Control and display commands

 

 





Outline
Now the instruction can be divided mainly in four kinds
1)      Function set instructions
2)      Address set instructions
3)      Data transfer instructions with internal RAM
4)      Others
Details of the Instructions
1)      Read Data from RAM
RS
R/W
DB7
DB6
DB5
DB4
DB3
DB2
DB1
DB0
1
1
D7
D6
D5
D4
D3
D2
D1
D0
Read 8bit binary data from DDRAM/CGRAM
The selection of RAM is set by the previous address set instruction. If the address set instruction of RAM is not performed before this instruction, the data that is read first is invalid, because the direction of AC is not determined. If the RAM data is read several times without RAM address set instruction before read operation, the correct RAM data from the second, but the first data would be incorrect, as there is no time to transfer RAM data. In case of DDRAM read operation, cursor shift instruction plays the same role as DDRAM address set instruction; it also transfers RAM data to the output data registers.
After read operation, the data address counter is automatically increased or decreased by 1 according to the entry mode. After CGRAM read operation, display shift may not be executed properly.
*In case of RAM write operation, AC is increased or decreased by 1 like that of the read operation. In this time AC indicates the next address position, but the previous data can only by the read instruction.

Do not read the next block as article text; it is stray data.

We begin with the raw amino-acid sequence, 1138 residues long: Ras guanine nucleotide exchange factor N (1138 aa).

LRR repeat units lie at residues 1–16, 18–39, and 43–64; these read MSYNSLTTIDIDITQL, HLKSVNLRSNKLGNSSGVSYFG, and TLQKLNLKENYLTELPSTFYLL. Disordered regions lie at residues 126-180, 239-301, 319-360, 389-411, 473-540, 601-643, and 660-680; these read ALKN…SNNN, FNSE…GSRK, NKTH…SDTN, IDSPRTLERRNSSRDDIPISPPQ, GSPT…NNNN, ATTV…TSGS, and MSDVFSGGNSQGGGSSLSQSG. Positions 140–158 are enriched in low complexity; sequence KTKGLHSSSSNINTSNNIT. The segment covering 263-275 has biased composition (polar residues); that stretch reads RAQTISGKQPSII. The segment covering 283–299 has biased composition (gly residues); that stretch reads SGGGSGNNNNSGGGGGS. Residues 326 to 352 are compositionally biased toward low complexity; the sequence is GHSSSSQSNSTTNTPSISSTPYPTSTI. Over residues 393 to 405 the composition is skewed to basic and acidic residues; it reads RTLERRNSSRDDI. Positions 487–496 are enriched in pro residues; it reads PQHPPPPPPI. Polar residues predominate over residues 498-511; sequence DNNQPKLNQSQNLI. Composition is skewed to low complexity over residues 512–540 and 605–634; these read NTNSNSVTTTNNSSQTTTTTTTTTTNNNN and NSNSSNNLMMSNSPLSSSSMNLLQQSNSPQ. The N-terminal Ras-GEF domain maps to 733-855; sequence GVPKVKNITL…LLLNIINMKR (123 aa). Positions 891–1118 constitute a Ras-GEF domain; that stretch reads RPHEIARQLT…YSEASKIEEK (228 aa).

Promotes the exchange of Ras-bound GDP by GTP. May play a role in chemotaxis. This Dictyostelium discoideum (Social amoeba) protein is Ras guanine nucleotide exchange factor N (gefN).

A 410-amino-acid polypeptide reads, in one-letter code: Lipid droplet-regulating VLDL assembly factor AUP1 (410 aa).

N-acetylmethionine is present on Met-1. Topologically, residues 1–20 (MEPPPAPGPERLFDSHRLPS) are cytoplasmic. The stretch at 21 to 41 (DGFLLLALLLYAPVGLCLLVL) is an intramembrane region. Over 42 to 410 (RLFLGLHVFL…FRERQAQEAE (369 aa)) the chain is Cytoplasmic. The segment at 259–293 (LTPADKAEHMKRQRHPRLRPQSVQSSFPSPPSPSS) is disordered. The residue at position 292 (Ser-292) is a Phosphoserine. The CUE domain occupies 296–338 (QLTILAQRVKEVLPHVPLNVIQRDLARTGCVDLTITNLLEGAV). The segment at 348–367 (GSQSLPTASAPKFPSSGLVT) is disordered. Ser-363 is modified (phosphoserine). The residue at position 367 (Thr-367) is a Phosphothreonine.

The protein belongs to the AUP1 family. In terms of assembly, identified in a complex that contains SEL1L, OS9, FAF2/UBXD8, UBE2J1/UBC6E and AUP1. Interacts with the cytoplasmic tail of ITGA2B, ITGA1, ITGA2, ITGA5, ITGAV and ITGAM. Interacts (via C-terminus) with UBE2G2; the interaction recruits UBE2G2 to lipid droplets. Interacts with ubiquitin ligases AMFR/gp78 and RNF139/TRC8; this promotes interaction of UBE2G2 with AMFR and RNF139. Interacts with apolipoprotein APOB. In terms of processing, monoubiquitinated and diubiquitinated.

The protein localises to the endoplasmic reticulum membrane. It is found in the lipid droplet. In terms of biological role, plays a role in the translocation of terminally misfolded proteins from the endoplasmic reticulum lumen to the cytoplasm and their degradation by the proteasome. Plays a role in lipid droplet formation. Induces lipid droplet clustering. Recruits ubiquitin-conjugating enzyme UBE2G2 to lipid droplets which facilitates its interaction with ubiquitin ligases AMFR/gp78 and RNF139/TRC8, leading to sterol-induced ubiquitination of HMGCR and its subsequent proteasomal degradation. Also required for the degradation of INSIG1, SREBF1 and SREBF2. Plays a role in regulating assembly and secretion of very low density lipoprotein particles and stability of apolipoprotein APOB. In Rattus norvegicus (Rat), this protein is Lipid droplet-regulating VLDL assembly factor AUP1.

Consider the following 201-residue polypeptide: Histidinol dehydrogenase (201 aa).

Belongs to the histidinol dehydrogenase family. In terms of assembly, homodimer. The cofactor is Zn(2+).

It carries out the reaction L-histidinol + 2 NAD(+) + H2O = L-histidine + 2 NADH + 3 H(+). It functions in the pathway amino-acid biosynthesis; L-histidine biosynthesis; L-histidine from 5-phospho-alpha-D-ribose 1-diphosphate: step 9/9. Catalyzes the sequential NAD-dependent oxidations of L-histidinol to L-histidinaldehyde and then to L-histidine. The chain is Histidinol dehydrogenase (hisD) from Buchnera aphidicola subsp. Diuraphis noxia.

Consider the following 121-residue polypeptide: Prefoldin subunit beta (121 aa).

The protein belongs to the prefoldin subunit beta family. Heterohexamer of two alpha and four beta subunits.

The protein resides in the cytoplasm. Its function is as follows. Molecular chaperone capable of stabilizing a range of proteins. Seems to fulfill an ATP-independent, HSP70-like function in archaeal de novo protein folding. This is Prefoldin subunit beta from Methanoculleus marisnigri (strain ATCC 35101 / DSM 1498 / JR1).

2)      Write data to ram
RS
R/W
DB7
DB6
DB5
DB4
DB3
DB2
DB1
DB0
1
0
D7
D6
D5
D4
D3
D2
D1
D0
Write binary 8bit data to DDRAM/CGRAM. The selection of CGRAM or DRAM is set by the previous address set instruction; DDRAM address set, CGRAM address set. RAM set instruction can also determine the AC direction to RAM.
After write operation, the address is automatically increased or decreased by 1 according to the entry mode.
3)      Read Busy Flag and Address
RS
R/W
DB7
DB6
DB5
DB4
DB3
DB2
DB1
DB0
0
1
BF
AC6
AC5
AC4
AC3
AC2
AC1
AC0
By making this read out operation, it can be determined if the LCD is performing some internal operation or not. If Busy Flag (BF) is high, some internal operation is going inside the LCD at that particular moment. To perform further operation the data source (e.g. micro controller) must wait for the BF to go low. Here, the address counter value can also be read.
4)      Set DDRAM Address
RS
R/W
DB7
DB6
DB5
DB4
DB3
DB2
DB1
DB0
0
0
1
AC6
AC5
AC4
AC3
AC2
AC1
AC0
Set DDRAM address to AC, this instruction makes DDRAM data available from MPU. In 1-line display mode, DDRAM address rangers from “00H” to “4FH”. In 2-line display mode, DDRAM address in the first line ranges from “00H” to “27H”, and DDRAM address in the 2nd line is from “40H” to “67H”.